A career ladder is a structured sequence of job positions through which a person progresses in an organization. While common in many industries, aging services has been slow to embrace this concept.
Traditionally, career ladders encourage, recognize, and reward capable employees. Successful performance and acquisition of additional skills through education or training prepare individuals for the next job level. Formal career ladder programs can be found in organizations large enough to have a hierarchy of related occupations plus enough growth and turnover to allow for movement up the ladders.
Moving up a career ladder requires more than simply accumulating time in an organization. Employees must demonstrate competence and the readiness to take on new responsibilities. In smaller organizations, career ladders may be informal and depend upon the ability of employees to identify potential opportunities and to obtain mentoring from experienced employees.
Highly visible career ladders open up entry-level jobs and provide an incentive for individuals to enter a field and develop their skills for upward mobility. This is something sorely need in aging services.
A career ladder can be a vertical progression but it does not need to be. Progressive organizations also map lateral and advanced positions that a person could naturally fit in based on their background.
Establishing career ladder positions can optimize efficiency, productivity and organizational effectiveness. It can aid the following:
- Employee Retention
Career ladders provide an incentive for employees to stay with an organization when they see opportunities to advance. Employers save on costly turnover, recruitment, and training expenses.
- Worker Productivity
Opportunity for advancement motivates employees to produce and perform well on the job and to acquire new knowledge and skills.
- Succession Planning
Career ladders enable organizations to plan for and develop the skills, knowledge, and abilities they need for the future.
The term ladder actually is probably an inaccurate reflection of the path one might take in their career progression. With corporate flattening, downsizing, rightsizing, and outsourcing the number of rungs on career ladders in many organizations have shrunk. So you can’t necessarily climb the ladder of success as they say. But that does not mean employees can be groomed to move up the organization.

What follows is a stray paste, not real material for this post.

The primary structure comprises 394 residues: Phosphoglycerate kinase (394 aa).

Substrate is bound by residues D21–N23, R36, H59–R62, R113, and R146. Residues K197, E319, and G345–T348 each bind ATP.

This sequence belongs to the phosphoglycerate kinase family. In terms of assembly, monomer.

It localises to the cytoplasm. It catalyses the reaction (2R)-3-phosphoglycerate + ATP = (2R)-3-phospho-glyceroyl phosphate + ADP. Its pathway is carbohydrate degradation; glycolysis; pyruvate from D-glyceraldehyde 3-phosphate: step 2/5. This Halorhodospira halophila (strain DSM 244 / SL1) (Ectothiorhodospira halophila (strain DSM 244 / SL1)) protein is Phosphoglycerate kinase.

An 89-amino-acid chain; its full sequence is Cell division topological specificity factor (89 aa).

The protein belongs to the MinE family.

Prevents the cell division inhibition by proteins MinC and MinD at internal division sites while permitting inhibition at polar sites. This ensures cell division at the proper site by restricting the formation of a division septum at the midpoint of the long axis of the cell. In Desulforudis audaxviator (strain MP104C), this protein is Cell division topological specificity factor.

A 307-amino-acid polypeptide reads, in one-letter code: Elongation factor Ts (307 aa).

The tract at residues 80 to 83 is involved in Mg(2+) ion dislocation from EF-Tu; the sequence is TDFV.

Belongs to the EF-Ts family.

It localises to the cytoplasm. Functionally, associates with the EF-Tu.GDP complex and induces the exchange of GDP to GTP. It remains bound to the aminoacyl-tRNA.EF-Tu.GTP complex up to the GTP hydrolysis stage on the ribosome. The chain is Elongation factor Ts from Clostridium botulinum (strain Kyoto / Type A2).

Lateral career moves allow workers to transfer their skills to a different, but related, occupation. That is why you are seeing many people enter nursing school for example, often coming from traditional, bedrock American jobs in manufacturing and the like.
Lateral moves have become a way for employees to broaden existing skills, learn about other areas of the organization, develop new talents, demonstrate versatility, and prepare for future vertical moves.
Upward mobility is not the only motive career moves. A nurse aide who can no longer work in that occupation because of back injuries may move to a position as a medical records clerk or medical coder using knowledge of medical terminology as a transferable skill. So aging services providers need to account for both vertical and lateral paths for advancement.
Where to Start
Building career ladders or lattices starts with some foundational work.
- Analyze the industry and occupations.
Your industry associations can be a great place to start.
- Compile all the available information on industry positions.
- Obtain standardized labor market information.
- Start to analyze the relationships between positions.
- Start to identify how occupations are arrayed, the relative pay for the occupations, and the knowledge, skills, abilities, and training are required for the occupations
Low retention, high turnover and vacancies pose significant challenges among frontline jobs in the long-term care field. These negative trends can affect the quality of care for clients and residents. There is increasing evidence of the link between a quality workforce and quality outcomes. A MA initiative shows great progress for the industry.
Quality care for patients and residents starts with an exceptional employee experience. When employees feel valued, see a path for advancement, and are empowered they will provide great care, not because they have to but because it is part of their calling to service.